News Story: Full Text
Sponsored By
AbbVie
Please Click On The Above Banner For More Details
Braintumor Website


APNewsBreak: Sen. Kennedy has malignant brain tumor


Al Musella's Comments: (This is his personal views and are not necessarily the views of the Musella Foundation!)



Website: http://news.yahoo.com/s/ap/20080520/ap_on_re_us/kennedy&printer=1;_ylt=AjwiRxLL1nbo2ejlfBSZIyRH2ocA

Posted on: 05/20/2008

APNewsBreak: Sen. Kennedy has malignant brain tumor

By GLEN JOHNSON, Associated Press Writer 5 minutes ago

A cancerous brain tumor caused the seizure Sen. Edward M. Kennedy suffered over the weekend, doctors said Tuesday in a grim diagnosis for one of American politics' most enduring figures.

Doctors for the Massachusetts Democrat say tests conducted after Kennedy suffered a seizure this weekend show a tumor in his left parietal lobe. Preliminary results from a biopsy of the brain identified the cause of the seizure as a malignant glioma.

His treatment will be decided after more tests but the usual course includes combinations of radiation and chemotherapy.

"I'm really sad," former Sen. Bob Kerrey, D-Neb., said when told in a Senate hallway about Kennedy's condition. "He's the one politician who brings tears to my eyes when he speaks."

The 76-year-old senator has been hospitalized in Boston since Saturday, when he was airlifted from Cape Cod after a seizure at his home.

"He has had no further seizures, remains in good overall condition, and is up and walking around the hospital," said a joint statement issued by Dr. Lee Schwamm, vice chairman of the Department of Neurology at Massachusetts General Hospital and Dr. Larry Ronan, Kennedy's primary care physician.

The doctors said Kennedy will remain in the hospital "for the next couple of days according to routine protocol."

"He remains in good spirits and full of energy," they said.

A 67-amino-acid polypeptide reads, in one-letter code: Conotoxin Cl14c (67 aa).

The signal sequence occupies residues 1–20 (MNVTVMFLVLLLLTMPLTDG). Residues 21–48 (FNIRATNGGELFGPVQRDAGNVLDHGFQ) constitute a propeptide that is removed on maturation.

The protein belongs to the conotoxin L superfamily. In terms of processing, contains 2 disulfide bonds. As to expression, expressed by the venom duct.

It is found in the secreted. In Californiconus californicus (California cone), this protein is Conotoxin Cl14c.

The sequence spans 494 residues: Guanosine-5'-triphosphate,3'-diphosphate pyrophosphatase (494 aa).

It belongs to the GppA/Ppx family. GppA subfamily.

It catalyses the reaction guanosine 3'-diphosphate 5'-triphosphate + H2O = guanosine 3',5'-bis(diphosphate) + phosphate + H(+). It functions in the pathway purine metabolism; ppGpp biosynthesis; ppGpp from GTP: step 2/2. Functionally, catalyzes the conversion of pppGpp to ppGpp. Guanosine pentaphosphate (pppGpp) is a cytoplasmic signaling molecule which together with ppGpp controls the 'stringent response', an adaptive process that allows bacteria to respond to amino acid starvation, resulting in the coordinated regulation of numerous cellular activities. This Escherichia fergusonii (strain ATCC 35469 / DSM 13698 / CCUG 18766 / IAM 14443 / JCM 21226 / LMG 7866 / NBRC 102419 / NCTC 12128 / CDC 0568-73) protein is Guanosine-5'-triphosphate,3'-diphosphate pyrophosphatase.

Kennedy's wife and children have been with him each day but have made no public statements.

Malignant gliomas are a type of brain cancer diagnosed in about 9,000 Americans a year — and the most common type among adults. It's a starting diagnosis: How well patients fare depends on what specific tumor type is determined by further testing.

Average survival can range from less than a year for very advanced and aggressive types — such as glioblastomas — or to about five years for different types that are slower growing.

Kennedy, the second-longest serving member of the Senate and a dominant figure in national Democratic Party politics, was elected in 1962, filling out the term won by his brother, John F. Kennedy.

Kennedy eldest brother, Joseph, was killed in a World War II airplane crash. President John Kennedy was assassinated in 1963 and his brother Robert was assassinated in 1968.

Kennedy is active for his age, maintaining an aggressive schedule on Capitol Hill and across Massachusetts. He has made several campaign appearances for the Illinois senator in February, and most recently another in April.

Kennedy, the senior senator from Massachusetts and the Senate's second-longest serving member, was re-elected in 2006 and is not up for election again until 2012.

Were he to resign or die in office, state law requires a special election for the seat no sooner than 145 days and no later than 160 days after the vacancy occurs.

___

AP reporter Lauran Neergaard in Washington contributed to this report.

Copyright © 2008 Yahoo! Inc. All rights reserved.
Questions or Comments
Privacy Policy -Terms of Service - Copyright/IP Policy - Ad Feedback



Click HERE to return to brain tumor news headlines


Home | Brain Tumor Guide | FAQs | Find A Treatment
Noteworthy Treatments | News | Virtual Trial | Videos | Novocure Optune® | Newsletter
Donations | Brain Tumor Centers | Survivor Stories | Temodar®
Fundraising For Research | Unsubscribe | Contact Us

Copyright (c) 1993 - 2019 by:
The Musella Foundation For Brain Tumor Research & Information, Inc
1100 Peninsula Blvd
Hewlett, NY 11557
888-295-4740